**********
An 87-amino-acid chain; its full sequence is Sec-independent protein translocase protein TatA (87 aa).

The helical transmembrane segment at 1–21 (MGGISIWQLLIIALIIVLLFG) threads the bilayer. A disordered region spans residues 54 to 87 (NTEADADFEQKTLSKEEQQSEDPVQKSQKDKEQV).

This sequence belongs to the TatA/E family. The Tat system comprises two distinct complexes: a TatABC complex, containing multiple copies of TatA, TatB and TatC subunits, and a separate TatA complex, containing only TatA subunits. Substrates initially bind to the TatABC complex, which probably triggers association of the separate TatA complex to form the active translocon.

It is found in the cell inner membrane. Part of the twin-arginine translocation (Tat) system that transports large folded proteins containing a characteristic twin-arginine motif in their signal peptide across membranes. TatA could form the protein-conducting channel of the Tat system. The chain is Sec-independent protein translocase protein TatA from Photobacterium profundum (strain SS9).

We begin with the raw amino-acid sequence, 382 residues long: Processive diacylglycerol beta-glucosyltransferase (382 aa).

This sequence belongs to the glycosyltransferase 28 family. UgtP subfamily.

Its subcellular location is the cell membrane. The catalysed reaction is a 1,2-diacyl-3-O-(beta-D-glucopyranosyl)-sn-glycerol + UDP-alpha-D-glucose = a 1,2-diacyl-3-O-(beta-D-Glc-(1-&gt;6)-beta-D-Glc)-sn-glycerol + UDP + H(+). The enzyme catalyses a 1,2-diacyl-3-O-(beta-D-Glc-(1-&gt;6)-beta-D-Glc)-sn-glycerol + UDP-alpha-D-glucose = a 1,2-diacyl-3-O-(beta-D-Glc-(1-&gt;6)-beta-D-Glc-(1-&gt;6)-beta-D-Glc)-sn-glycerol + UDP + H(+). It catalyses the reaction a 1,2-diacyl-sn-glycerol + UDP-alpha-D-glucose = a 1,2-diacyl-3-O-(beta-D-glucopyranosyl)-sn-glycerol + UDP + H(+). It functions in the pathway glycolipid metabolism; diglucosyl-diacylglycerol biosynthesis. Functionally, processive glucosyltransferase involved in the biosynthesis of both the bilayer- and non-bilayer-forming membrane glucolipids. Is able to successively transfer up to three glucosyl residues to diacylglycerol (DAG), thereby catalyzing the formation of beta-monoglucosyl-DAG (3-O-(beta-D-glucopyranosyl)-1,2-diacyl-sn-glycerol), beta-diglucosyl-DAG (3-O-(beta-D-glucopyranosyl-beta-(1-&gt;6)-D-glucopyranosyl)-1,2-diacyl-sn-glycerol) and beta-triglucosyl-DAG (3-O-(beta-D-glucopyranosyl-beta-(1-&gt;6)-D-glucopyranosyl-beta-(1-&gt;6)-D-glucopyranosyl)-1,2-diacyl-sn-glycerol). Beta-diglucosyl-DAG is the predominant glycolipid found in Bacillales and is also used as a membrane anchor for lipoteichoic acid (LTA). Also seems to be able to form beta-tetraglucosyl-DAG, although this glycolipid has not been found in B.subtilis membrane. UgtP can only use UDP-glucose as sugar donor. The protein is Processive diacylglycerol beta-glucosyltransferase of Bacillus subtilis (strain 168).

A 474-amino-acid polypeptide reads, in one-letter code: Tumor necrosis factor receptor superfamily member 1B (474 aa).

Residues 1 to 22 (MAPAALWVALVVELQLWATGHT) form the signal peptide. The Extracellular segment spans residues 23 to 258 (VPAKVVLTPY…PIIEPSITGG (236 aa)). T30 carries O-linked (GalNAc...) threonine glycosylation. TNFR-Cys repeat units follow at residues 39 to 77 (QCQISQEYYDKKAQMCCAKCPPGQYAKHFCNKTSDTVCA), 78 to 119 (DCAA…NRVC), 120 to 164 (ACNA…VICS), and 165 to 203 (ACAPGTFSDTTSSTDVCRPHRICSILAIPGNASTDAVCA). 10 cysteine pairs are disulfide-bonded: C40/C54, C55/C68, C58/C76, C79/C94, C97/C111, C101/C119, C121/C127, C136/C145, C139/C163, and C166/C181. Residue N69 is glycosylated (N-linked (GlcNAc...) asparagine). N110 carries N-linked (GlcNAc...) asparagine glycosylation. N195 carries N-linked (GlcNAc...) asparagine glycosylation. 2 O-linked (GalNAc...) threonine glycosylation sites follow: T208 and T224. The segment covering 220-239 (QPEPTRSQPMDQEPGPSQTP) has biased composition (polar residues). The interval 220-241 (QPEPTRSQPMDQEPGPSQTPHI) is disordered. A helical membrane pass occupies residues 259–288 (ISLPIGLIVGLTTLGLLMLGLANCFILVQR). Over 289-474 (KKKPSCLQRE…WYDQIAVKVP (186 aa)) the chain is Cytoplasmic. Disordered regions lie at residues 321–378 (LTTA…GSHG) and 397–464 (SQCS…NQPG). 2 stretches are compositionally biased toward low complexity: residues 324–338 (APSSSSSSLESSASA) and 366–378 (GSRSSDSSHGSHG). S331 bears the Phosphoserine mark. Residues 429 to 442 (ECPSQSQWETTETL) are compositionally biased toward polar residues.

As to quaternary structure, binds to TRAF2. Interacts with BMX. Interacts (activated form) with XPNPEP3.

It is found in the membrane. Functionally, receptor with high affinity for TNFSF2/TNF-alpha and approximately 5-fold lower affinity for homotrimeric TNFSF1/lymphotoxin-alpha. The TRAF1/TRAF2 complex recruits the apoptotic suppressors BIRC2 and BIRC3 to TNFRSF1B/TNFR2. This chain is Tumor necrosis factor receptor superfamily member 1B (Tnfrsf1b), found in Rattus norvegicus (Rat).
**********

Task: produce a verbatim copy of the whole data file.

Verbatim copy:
An 87-amino-acid chain; its full sequence is Sec-independent protein translocase protein TatA (87 aa).

The helical transmembrane segment at 1–21 (MGGISIWQLLIIALIIVLLFG) threads the bilayer. A disordered region spans residues 54 to 87 (NTEADADFEQKTLSKEEQQSEDPVQKSQKDKEQV).

This sequence belongs to the TatA/E family. The Tat system comprises two distinct complexes: a TatABC complex, containing multiple copies of TatA, TatB and TatC subunits, and a separate TatA complex, containing only TatA subunits. Substrates initially bind to the TatABC complex, which probably triggers association of the separate TatA complex to form the active translocon.

It is found in the cell inner membrane. Part of the twin-arginine translocation (Tat) system that transports large folded proteins containing a characteristic twin-arginine motif in their signal peptide across membranes. TatA could form the protein-conducting channel of the Tat system. The chain is Sec-independent protein translocase protein TatA from Photobacterium profundum (strain SS9).

We begin with the raw amino-acid sequence, 382 residues long: Processive diacylglycerol beta-glucosyltransferase (382 aa).

This sequence belongs to the glycosyltransferase 28 family. UgtP subfamily.

Its subcellular location is the cell membrane. The catalysed reaction is a 1,2-diacyl-3-O-(beta-D-glucopyranosyl)-sn-glycerol + UDP-alpha-D-glucose = a 1,2-diacyl-3-O-(beta-D-Glc-(1-&gt;6)-beta-D-Glc)-sn-glycerol + UDP + H(+). The enzyme catalyses a 1,2-diacyl-3-O-(beta-D-Glc-(1-&gt;6)-beta-D-Glc)-sn-glycerol + UDP-alpha-D-glucose = a 1,2-diacyl-3-O-(beta-D-Glc-(1-&gt;6)-beta-D-Glc-(1-&gt;6)-beta-D-Glc)-sn-glycerol + UDP + H(+). It catalyses the reaction a 1,2-diacyl-sn-glycerol + UDP-alpha-D-glucose = a 1,2-diacyl-3-O-(beta-D-glucopyranosyl)-sn-glycerol + UDP + H(+). It functions in the pathway glycolipid metabolism; diglucosyl-diacylglycerol biosynthesis. Functionally, processive glucosyltransferase involved in the biosynthesis of both the bilayer- and non-bilayer-forming membrane glucolipids. Is able to successively transfer up to three glucosyl residues to diacylglycerol (DAG), thereby catalyzing the formation of beta-monoglucosyl-DAG (3-O-(beta-D-glucopyranosyl)-1,2-diacyl-sn-glycerol), beta-diglucosyl-DAG (3-O-(beta-D-glucopyranosyl-beta-(1-&gt;6)-D-glucopyranosyl)-1,2-diacyl-sn-glycerol) and beta-triglucosyl-DAG (3-O-(beta-D-glucopyranosyl-beta-(1-&gt;6)-D-glucopyranosyl-beta-(1-&gt;6)-D-glucopyranosyl)-1,2-diacyl-sn-glycerol). Beta-diglucosyl-DAG is the predominant glycolipid found in Bacillales and is also used as a membrane anchor for lipoteichoic acid (LTA). Also seems to be able to form beta-tetraglucosyl-DAG, although this glycolipid has not been found in B.subtilis membrane. UgtP can only use UDP-glucose as sugar donor. The protein is Processive diacylglycerol beta-glucosyltransferase of Bacillus subtilis (strain 168).

A 474-amino-acid polypeptide reads, in one-letter code: Tumor necrosis factor receptor superfamily member 1B (474 aa).

Residues 1 to 22 (MAPAALWVALVVELQLWATGHT) form the signal peptide. The Extracellular segment spans residues 23 to 258 (VPAKVVLTPY…PIIEPSITGG (236 aa)). T30 carries O-linked (GalNAc...) threonine glycosylation. TNFR-Cys repeat units follow at residues 39 to 77 (QCQISQEYYDKKAQMCCAKCPPGQYAKHFCNKTSDTVCA), 78 to 119 (DCAA…NRVC), 120 to 164 (ACNA…VICS), and 165 to 203 (ACAPGTFSDTTSSTDVCRPHRICSILAIPGNASTDAVCA). 10 cysteine pairs are disulfide-bonded: C40/C54, C55/C68, C58/C76, C79/C94, C97/C111, C101/C119, C121/C127, C136/C145, C139/C163, and C166/C181. Residue N69 is glycosylated (N-linked (GlcNAc...) asparagine). N110 carries N-linked (GlcNAc...) asparagine glycosylation. N195 carries N-linked (GlcNAc...) asparagine glycosylation. 2 O-linked (GalNAc...) threonine glycosylation sites follow: T208 and T224. The segment covering 220-239 (QPEPTRSQPMDQEPGPSQTP) has biased composition (polar residues). The interval 220-241 (QPEPTRSQPMDQEPGPSQTPHI) is disordered. A helical membrane pass occupies residues 259–288 (ISLPIGLIVGLTTLGLLMLGLANCFILVQR). Over 289-474 (KKKPSCLQRE…WYDQIAVKVP (186 aa)) the chain is Cytoplasmic. Disordered regions lie at residues 321–378 (LTTA…GSHG) and 397–464 (SQCS…NQPG). 2 stretches are compositionally biased toward low complexity: residues 324–338 (APSSSSSSLESSASA) and 366–378 (GSRSSDSSHGSHG). S331 bears the Phosphoserine mark. Residues 429 to 442 (ECPSQSQWETTETL) are compositionally biased toward polar residues.

As to quaternary structure, binds to TRAF2. Interacts with BMX. Interacts (activated form) with XPNPEP3.

It is found in the membrane. Functionally, receptor with high affinity for TNFSF2/TNF-alpha and approximately 5-fold lower affinity for homotrimeric TNFSF1/lymphotoxin-alpha. The TRAF1/TRAF2 complex recruits the apoptotic suppressors BIRC2 and BIRC3 to TNFRSF1B/TNFR2. This chain is Tumor necrosis factor receptor superfamily member 1B (Tnfrsf1b), found in Rattus norvegicus (Rat).